The only thing is…my other stuffed animals are already missing their friends. And while you may think the shelves look nice, to me they look…empty.

And, as silly as it sounds, I feel guilty.

For now,

Monday, March 21, 2011

The Downside of Ambition

I had a not-so-good weekend. I knew there was a garage sale in my future, I just didn’t know it was going to be the immediate future. It’s this Saturday. (Of course I’m not sure the organizers are aware that there’s a 30% chance of rain – yesterday the weather people said rain and snow, so I’m glad they’ve downgraded it – but outdoor sales and rain don’t mix well together.)

Anyway, I had already started the purging process, but it kicked into high gear Saturday. I spent all weekend going through bins, digging in closets, emptying shelves, pawing through drawers and dragging huge, heavy trashbags out to the dumpster. However, if this is the junk in my house:


then this is what I got through this weekend:


It’s really depressing.

So last night, after visiting Dad in the assisted living place (which is also depressing), I just vegged – amid the stacks of emptied Rubbermaid bins and piles of stuff to be priced. I channel surfed…stopping for a bit to watch snippets of Harry Potter & The Goblet of Fire (they were all so cute before they grew up), then saw the last fifteen minutes of Chopped (one of my all-time favorite shows - it's always fun to watch chefs try to make a meal out of rutabagas, Snickers bars, Kiwi fruit and rattlesnake meat) and finally settled in to watch Iron Man.

They’ve been offering Iron Man 2 on Pay-Per-View, but I didn’t really want to watch that until I had seen the first one. (It’s always good to do these things in order. I discovered this because I saw Harry Potter & The Half-Blood Prince before seeing Harry Potter & The Order of the Phoenix, and found out the hard way that they’d killed off Sirius Black in the earlier one. This was a horrible shock and I was very upset.)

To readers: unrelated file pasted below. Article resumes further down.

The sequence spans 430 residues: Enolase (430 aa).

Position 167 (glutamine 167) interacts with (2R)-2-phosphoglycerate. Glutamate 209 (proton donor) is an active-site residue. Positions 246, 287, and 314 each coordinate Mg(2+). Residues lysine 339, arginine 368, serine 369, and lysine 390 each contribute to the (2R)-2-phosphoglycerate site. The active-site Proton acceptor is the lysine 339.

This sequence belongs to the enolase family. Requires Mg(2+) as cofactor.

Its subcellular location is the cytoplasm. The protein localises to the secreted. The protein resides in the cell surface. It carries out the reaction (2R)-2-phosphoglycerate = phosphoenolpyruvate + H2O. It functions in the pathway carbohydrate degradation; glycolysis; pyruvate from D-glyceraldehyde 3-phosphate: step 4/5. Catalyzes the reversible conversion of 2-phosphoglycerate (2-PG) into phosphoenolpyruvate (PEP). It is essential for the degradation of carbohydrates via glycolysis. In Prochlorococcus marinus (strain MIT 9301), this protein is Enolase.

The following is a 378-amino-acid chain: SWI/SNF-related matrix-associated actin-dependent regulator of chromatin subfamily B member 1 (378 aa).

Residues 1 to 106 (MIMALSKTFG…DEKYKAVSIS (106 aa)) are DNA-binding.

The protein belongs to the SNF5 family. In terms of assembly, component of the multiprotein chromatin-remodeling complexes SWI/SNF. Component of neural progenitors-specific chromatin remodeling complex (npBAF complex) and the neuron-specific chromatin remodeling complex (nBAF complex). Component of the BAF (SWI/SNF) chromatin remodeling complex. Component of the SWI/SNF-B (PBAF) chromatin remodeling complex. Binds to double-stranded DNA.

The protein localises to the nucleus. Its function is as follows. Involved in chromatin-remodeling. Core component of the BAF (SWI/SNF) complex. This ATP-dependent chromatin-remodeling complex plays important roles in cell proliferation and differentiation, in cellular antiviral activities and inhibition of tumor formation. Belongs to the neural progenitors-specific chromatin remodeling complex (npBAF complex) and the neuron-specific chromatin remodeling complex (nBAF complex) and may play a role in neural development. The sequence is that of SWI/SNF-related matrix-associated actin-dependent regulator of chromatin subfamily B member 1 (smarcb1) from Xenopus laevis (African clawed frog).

After watching Iron Man, especially with the weekend I had, I’ve decided that being a super villain would just be too much work. I can hardly deal with five bedrooms and a garage sale. World domination would be way too much trouble. I mean you have to do all that planning, and you have to organize minions, and there are the costs associated with paying them and providing food and lodging…not to mention the inter-disciplinary disputes that would invariably break out amongst the terrorist factions. You’d need lots of equipment – especially tech stuff, which is not my strong suit. And, let’s face it, you have to have energy…lots and lots of energy, because it always ends up in a long, drawn-out fist-fight with the good guy (in Iron Man the fist fight was between two guys in mega-ultra-superpower-iron suits and there was a lot of collateral damage – which costs a lot of money to clean up and is very messy).

There’s only one advantage to being a super villain that I can think of. You never need to be polite. They just don’t expect you to be courteous as you’re blowing up people and decimating cities. This would have come in handy this morning when I opened my garage door to find a UTA Paratransit mini-bus blocking my driveway as the driver fiddled with paperwork. Instead of leveling the bus with a wrist-mounted sidewinder missile and then laughing maniacally, I had to walk up, tap on the door and ask the driver politely to move her bus.

With the mood I was in this morning, the first option would have been much more satisfying.

 Oh. P.S. Big-time secondary crush on Robert Downey, Jr. (If you know me at all, you’ll know who the big-time PRIMARY crush is on…but it’s always nice to have a fall-back position ready.)

for now,


Friday, March 18, 2011

Adhesives and Paper and Ink, Oh My!

Back in January I was asked to be the “card lady” for our church’s women’s auxiliary. Our president, who is one of the loveliest women on the planet, said it was right up my alley. She was absolutely correct, and more besides. When you can find a church calling that combines your favorite hobby and service to others…well, I think you’re pretty darned lucky. Dare I say “blessed?” Yep.

However, we’ve got about a hundred women…so that’s at least 100 birthday cards, not to mention the occasional “thinking of you’s” when someone is struggling, or “with sympathy’s” when a loved one passes, or “congrats” when something wonderful happens (hopefully much more of the latter!). So being proactive helps…and building up my “stash” of cards is a priority.

Susan (our president) indicated that I shouldn't worry too much, they just wanted simple cards…and that is something of a problem…because I don’t do “simple” very well. I mean, I try…but they just always seem to come out a little more ornate (sometimes a lot more!) than I'd originally planned. But I have worked hard at reining myself in, so to speak, even though I have enough stickers, brads, prima flowers, eyelets, dimensionals, ribbons and buttons to set up my own craft store!